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Sand Storm


If anything, Frieden says, extensive annual tests show that the quality of New York’s swimming water has improved over the past generation—thanks to billions of dollars’ worth of new waste-water-treatment facilities. The EPA’s new regulations, mayoral aides say, may simply cause unnecessary beach closings.

All this comes just as the mayor ramps up for the 2005 election, and the political fallout could be big. Picture a sweltering August Saturday. The 500,000 would-be swimmers who trek out to Coney Island, or the 35,000 who go to Orchard Beach, get turned away: Sorry, enterococci alert. It’s not hard to imagine what comes next. Manny from Bensonhurst whales on Bloomberg on the six o’clock news, and the tabs helpfully remind prospective voters that their billionaire mayor enjoys the option of slipping away on weekends to the white-sand beaches of a certain island paradise.

It doesn’t help that patrons of public beaches tend to be minorities and working-class outer-borough whites—constituencies the mayor needs for reelection, and whose support hasn’t exactly been overwhelming. (While the most recent Marist Institute poll put Bloomberg’s overall approval rating at 40 percent, up from the low thirties a year ago, his numbers among blacks and Latinos lagged in the twenties, and his support was significantly lower in the Bronx, Brooklyn, and Queens than in Manhattan.)

Enforcement could be another nightmare, with city lifeguards and Parks Department officials perhaps spending their days coaxing people out of the water. And forget blaming the EPA for any of this. “People who use public beaches are the un-air-conditioned portion of the electorate,” says political consultant Norman Adler. “They don’t know from the EPA. They only know their mayor.”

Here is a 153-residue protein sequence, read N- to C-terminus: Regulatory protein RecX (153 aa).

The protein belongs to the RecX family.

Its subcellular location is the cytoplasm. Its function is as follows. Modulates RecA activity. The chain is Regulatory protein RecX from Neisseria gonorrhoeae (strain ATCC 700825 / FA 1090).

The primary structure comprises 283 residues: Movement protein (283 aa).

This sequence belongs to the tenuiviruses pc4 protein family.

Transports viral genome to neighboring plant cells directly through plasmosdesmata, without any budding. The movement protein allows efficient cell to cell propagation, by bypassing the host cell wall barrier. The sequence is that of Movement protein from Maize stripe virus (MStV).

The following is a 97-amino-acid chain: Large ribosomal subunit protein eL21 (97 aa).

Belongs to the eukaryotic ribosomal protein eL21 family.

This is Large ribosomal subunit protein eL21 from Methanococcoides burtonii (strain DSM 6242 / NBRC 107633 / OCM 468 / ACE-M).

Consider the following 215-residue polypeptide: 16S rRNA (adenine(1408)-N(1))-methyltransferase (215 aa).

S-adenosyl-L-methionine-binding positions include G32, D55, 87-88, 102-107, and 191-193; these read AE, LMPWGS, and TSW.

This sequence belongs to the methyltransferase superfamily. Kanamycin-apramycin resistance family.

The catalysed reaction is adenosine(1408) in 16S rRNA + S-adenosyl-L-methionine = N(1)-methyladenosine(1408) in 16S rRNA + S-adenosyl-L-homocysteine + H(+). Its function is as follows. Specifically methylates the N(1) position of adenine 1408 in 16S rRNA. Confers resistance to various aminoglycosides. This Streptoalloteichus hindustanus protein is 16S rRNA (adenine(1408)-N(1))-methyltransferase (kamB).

Beach closings could leave the mayor vulnerable to broader attacks as well. Bloomberg has made public health a signature issue—he banned smoking in bars, launched an initiative against childhood obesity, and floated an idea to boot McDonald’s franchises from city hospitals—but the downside is that political opponents have caricatured him as a killjoy-in-chief. Beach closings, notes Adler, “could play very much to that weakness.”

City Hall is trying to persuade the EPA to drop its new standards and come up with a revised set that takes more recent science into account. Mayoral aides may also try to take advantage of the wiggle room in the law. The new regulations may act not as an automatic trigger, they say, but rather as one factor among many in deciding whether closings are necessary. Still, says one official, “we may end up having more closings this year.”

A mayoralty, of course, can be defined by how City Hall handles issues like beach closings. Voters have a funny way of holding mayors accountable for the things that directly affect them. John Lindsay famously failed to plow away the snow in the outer boroughs after a blizzard in 1969, a blunder that almost cost him his job. On the other hand, if a mayor can position himself as an advocate for New Yorkers against something that’s making their lives miserable, he can reap the political rewards. Witness Ed Koch’s turning the 1980 transit strike to his advantage by assailing striking workers as he led dislocated commuters on a raucous march across the Brooklyn Bridge.

If there are beach closings, “Bloomberg will have to decide whether he’s Koch on the Brooklyn Bridge or Lindsay in the snow,” says Adler. “As Charlie Brown once said, he’ll either be a hero or a goat.”


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